Uganda’s financial sector has been ranked as the highest growing within the East African region by the Absa Africa Financial Markets Index.
The financial index by Absa evaluates financial market development in 23 countries and highlights economies with the most supportive environment for effective markets.
The scores in the index are determined by the performance of each country across six key pillars: market depth; access to foreign exchange; market transparency, tax and regulatory environment; capacity of local investors; macroeconomic environment and transparency; and legal standards and enforceability.
The index indicates that South Africa, Mauritius and Nigeria maintained their positions on the continent in the top three this year, as they continue to score highly on measures of market depth, transparency and enforceability of legal agreements.
Uganda came fourth after rising two places while Namibia and Kenya improved their ranking within the top 10.
According to the Report, Uganda’s overall score on Index increased by 6 points to 66 this year, moving the country up to fourth from sixth place in the rankings.
This is mainly reflective of strong data reporting standards and new environmental, social and governance incentives.
Uganda’s score for Pillar 3: Market transparency, tax and regulatory environment registered the largest increase to 81 from 60 in 2021.
This was largely due to an improvement in ESG initiatives and standards after the Bank of Uganda launched a strategic five- year plan from 2022-27 which focuses on the ‘sustainability of the financial system and climatic risk’.
Within Pillar 3, Uganda continued to score among the highest for financial information transparency and corporate reporting standards.
Uganda’s highest score was 90 which came in Pillar 6: Legal standards and enforceability.
The index notes that this is partly due to the existence of legal provisions for the enforceability of collateral and netting-off.
Uganda recently partnered with both the European Union and Frontclear BV to support interbank transactions and further use of standard master agreements, which would bolster its score in Pillar 6.
Otherwise, in Pillar 2: Access to foreign exchange, Uganda’s score increased to 84 from 65 which was mainly due to an improvement in foreign exchange interbank liquidity.
The score for foreign exchange reserve adequacy also rose. This indicator stayed relatively stable at four months of imports in Uganda in 2021, while it deteriorated more significantly in other AFMI economies.
The index also indicates despite tumult in the global economy and slightly worsening inflation, Uganda’s solid growth prospects and relatively strong macroeconomic data standards mean it ranks third in Pillar 5: Macroeconomic environment and transparency, behind only Egypt and Botswana.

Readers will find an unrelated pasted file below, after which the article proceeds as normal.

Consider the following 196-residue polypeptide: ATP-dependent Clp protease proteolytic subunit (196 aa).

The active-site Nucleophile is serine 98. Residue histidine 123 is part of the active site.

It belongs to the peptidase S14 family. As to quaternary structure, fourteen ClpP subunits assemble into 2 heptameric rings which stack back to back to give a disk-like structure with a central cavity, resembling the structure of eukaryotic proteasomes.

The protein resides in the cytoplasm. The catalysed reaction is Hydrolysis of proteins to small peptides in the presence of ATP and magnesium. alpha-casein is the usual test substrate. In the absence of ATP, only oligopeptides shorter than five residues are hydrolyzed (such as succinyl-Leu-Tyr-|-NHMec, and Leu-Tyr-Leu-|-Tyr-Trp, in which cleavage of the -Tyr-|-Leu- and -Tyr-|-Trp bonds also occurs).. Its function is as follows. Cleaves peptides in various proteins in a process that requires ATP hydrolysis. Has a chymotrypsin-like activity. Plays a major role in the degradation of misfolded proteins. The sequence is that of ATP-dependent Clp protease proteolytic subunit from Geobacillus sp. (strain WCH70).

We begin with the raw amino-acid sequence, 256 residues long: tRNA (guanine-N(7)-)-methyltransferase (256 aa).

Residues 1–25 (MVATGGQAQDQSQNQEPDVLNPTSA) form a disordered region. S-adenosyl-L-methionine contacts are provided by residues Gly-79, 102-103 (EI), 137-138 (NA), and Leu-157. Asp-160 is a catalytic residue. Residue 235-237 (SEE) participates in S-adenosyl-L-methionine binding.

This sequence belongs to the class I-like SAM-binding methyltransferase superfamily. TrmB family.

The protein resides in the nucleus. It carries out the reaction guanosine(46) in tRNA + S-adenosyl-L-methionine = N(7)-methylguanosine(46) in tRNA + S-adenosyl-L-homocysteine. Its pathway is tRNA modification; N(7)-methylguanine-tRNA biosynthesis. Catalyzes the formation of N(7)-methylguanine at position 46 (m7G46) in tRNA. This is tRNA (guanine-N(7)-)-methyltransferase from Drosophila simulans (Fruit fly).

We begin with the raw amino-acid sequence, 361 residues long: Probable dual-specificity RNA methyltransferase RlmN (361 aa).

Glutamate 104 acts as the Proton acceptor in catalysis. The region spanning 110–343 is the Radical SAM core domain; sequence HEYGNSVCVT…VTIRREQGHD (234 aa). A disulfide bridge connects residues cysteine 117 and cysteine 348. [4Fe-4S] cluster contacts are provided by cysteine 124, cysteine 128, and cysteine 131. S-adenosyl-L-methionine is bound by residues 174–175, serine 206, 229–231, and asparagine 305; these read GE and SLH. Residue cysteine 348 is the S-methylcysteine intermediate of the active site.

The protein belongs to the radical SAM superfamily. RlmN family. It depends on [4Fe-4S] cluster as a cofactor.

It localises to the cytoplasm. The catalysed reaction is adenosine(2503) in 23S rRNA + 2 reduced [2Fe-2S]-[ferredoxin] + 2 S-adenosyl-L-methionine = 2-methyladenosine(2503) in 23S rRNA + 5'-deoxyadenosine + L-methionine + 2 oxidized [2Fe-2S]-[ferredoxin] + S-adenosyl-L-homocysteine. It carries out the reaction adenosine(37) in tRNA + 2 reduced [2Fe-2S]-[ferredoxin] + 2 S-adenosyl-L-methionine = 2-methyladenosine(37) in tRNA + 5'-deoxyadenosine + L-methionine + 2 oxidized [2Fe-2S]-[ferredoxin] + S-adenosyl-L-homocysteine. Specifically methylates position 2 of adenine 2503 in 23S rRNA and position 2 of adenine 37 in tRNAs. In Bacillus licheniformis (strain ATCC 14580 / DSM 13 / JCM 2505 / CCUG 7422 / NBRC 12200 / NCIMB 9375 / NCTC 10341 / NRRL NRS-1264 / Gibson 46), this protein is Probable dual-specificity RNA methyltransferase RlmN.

Areas for improvement
Despite slight improvements to Uganda’s score in Pillar 1: Market depth, corporate bond turnover and total equity turnover remained low in 2022.
“Uganda continues to have a relatively low stock market capitalisation, which fell by 1.5 percentage points as a share of gross domestic product in the 12 months to June 2022. And despite the latest ESG incentives and standards, there is limited availability of ESG products (such as green bonds) on the domestic market,” David Wandera, Absa Uganda’s Executive Director and Head of Markets, said while presenting the index.
“A key area for improvement is in Pillar 4: Capacity of local investors, where Uganda scores 14. Pension fund assets per capita stood at $125, which is much lower than the average across all indexes.”
Speaking at the release, the Ministry of Finance Permanent Secretary, Ramathan Ggoobi said the index supports evidence-based policy development in the country by the government.
He also hailed the country for the improvement in the index.
Giving a key note address, the Deputy Governor Bank of Uganda, Micheal Ating-Ego, noted that the annual assessment of African financial market development using common cross-country indicators is vital for policymakers, regulators, and the users and providers of capital to learn from the milestones and challenges among peer countries in pursuing our national and continental advancement.
He said The AFMI is a vital tool for tracking progress, highlighting gaps, and emphasising the opportunities offered by African financial markets. As a central banker mandated to foster the development of the Uganda financial market, I am most pleased to participate in this event.
“The 2022 AFMI is especially encouraging for us because it provides immediate positive reinforcement for the initiatives taken by Uganda and its peers that improved significantly last year. Nevertheless, the index also depicts starkly the challenges holding us back. As we smile at the progress made in the previous year, we must grit our teeth, clench our fists, and pull up our socks to tackle the persisting challenges and unlock the potential of financial markets to spur national progress. We have taken the initial steps, but a long road remains ahead,” he noted.
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